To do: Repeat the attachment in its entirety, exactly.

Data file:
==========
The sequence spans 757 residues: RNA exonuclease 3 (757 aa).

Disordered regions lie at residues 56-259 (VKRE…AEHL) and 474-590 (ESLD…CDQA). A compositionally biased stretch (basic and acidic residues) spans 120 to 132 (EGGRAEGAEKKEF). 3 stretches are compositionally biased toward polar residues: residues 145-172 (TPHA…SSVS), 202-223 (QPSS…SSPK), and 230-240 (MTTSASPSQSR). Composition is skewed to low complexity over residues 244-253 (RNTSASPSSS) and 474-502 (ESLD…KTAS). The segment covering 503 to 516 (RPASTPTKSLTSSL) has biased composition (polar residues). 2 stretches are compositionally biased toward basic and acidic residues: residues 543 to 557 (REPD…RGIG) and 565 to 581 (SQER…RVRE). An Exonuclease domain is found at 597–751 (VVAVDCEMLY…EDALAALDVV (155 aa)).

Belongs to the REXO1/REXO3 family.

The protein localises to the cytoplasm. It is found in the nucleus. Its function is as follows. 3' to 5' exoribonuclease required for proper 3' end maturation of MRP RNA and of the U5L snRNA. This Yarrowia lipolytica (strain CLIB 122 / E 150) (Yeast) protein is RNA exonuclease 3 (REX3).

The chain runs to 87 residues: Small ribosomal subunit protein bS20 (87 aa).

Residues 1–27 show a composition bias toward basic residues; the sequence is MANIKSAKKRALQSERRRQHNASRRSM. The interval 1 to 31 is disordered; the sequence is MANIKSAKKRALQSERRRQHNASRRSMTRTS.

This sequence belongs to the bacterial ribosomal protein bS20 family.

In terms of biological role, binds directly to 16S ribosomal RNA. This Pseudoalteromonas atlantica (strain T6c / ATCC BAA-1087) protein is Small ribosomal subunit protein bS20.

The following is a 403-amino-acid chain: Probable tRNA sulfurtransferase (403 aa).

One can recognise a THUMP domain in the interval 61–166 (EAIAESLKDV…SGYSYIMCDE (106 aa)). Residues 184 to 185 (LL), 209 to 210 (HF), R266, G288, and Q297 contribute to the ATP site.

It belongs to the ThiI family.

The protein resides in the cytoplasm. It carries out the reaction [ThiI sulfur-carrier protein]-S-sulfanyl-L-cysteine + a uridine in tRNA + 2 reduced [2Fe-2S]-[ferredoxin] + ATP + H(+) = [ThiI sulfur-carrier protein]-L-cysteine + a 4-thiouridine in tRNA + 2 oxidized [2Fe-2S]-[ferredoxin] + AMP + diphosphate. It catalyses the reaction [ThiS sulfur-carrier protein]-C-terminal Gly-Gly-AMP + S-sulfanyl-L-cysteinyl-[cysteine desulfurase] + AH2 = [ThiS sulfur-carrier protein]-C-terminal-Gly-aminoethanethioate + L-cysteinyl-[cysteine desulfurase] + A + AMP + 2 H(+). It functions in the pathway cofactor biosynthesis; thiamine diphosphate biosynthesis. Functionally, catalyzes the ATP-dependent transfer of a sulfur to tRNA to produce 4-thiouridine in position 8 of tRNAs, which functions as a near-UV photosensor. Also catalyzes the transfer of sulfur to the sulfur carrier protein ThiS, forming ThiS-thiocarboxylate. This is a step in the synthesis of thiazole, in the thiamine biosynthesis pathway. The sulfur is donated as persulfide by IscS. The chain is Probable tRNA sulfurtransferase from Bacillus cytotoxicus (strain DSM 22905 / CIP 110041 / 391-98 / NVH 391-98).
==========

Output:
The sequence spans 757 residues: RNA exonuclease 3 (757 aa).

Disordered regions lie at residues 56-259 (VKRE…AEHL) and 474-590 (ESLD…CDQA). A compositionally biased stretch (basic and acidic residues) spans 120 to 132 (EGGRAEGAEKKEF). 3 stretches are compositionally biased toward polar residues: residues 145-172 (TPHA…SSVS), 202-223 (QPSS…SSPK), and 230-240 (MTTSASPSQSR). Composition is skewed to low complexity over residues 244-253 (RNTSASPSSS) and 474-502 (ESLD…KTAS). The segment covering 503 to 516 (RPASTPTKSLTSSL) has biased composition (polar residues). 2 stretches are compositionally biased toward basic and acidic residues: residues 543 to 557 (REPD…RGIG) and 565 to 581 (SQER…RVRE). An Exonuclease domain is found at 597–751 (VVAVDCEMLY…EDALAALDVV (155 aa)).

Belongs to the REXO1/REXO3 family.

The protein localises to the cytoplasm. It is found in the nucleus. Its function is as follows. 3' to 5' exoribonuclease required for proper 3' end maturation of MRP RNA and of the U5L snRNA. This Yarrowia lipolytica (strain CLIB 122 / E 150) (Yeast) protein is RNA exonuclease 3 (REX3).

The chain runs to 87 residues: Small ribosomal subunit protein bS20 (87 aa).

Residues 1–27 show a composition bias toward basic residues; the sequence is MANIKSAKKRALQSERRRQHNASRRSM. The interval 1 to 31 is disordered; the sequence is MANIKSAKKRALQSERRRQHNASRRSMTRTS.

This sequence belongs to the bacterial ribosomal protein bS20 family.

In terms of biological role, binds directly to 16S ribosomal RNA. This Pseudoalteromonas atlantica (strain T6c / ATCC BAA-1087) protein is Small ribosomal subunit protein bS20.

The following is a 403-amino-acid chain: Probable tRNA sulfurtransferase (403 aa).

One can recognise a THUMP domain in the interval 61–166 (EAIAESLKDV…SGYSYIMCDE (106 aa)). Residues 184 to 185 (LL), 209 to 210 (HF), R266, G288, and Q297 contribute to the ATP site.

It belongs to the ThiI family.

The protein resides in the cytoplasm. It carries out the reaction [ThiI sulfur-carrier protein]-S-sulfanyl-L-cysteine + a uridine in tRNA + 2 reduced [2Fe-2S]-[ferredoxin] + ATP + H(+) = [ThiI sulfur-carrier protein]-L-cysteine + a 4-thiouridine in tRNA + 2 oxidized [2Fe-2S]-[ferredoxin] + AMP + diphosphate. It catalyses the reaction [ThiS sulfur-carrier protein]-C-terminal Gly-Gly-AMP + S-sulfanyl-L-cysteinyl-[cysteine desulfurase] + AH2 = [ThiS sulfur-carrier protein]-C-terminal-Gly-aminoethanethioate + L-cysteinyl-[cysteine desulfurase] + A + AMP + 2 H(+). It functions in the pathway cofactor biosynthesis; thiamine diphosphate biosynthesis. Functionally, catalyzes the ATP-dependent transfer of a sulfur to tRNA to produce 4-thiouridine in position 8 of tRNAs, which functions as a near-UV photosensor. Also catalyzes the transfer of sulfur to the sulfur carrier protein ThiS, forming ThiS-thiocarboxylate. This is a step in the synthesis of thiazole, in the thiamine biosynthesis pathway. The sulfur is donated as persulfide by IscS. The chain is Probable tRNA sulfurtransferase from Bacillus cytotoxicus (strain DSM 22905 / CIP 110041 / 391-98 / NVH 391-98).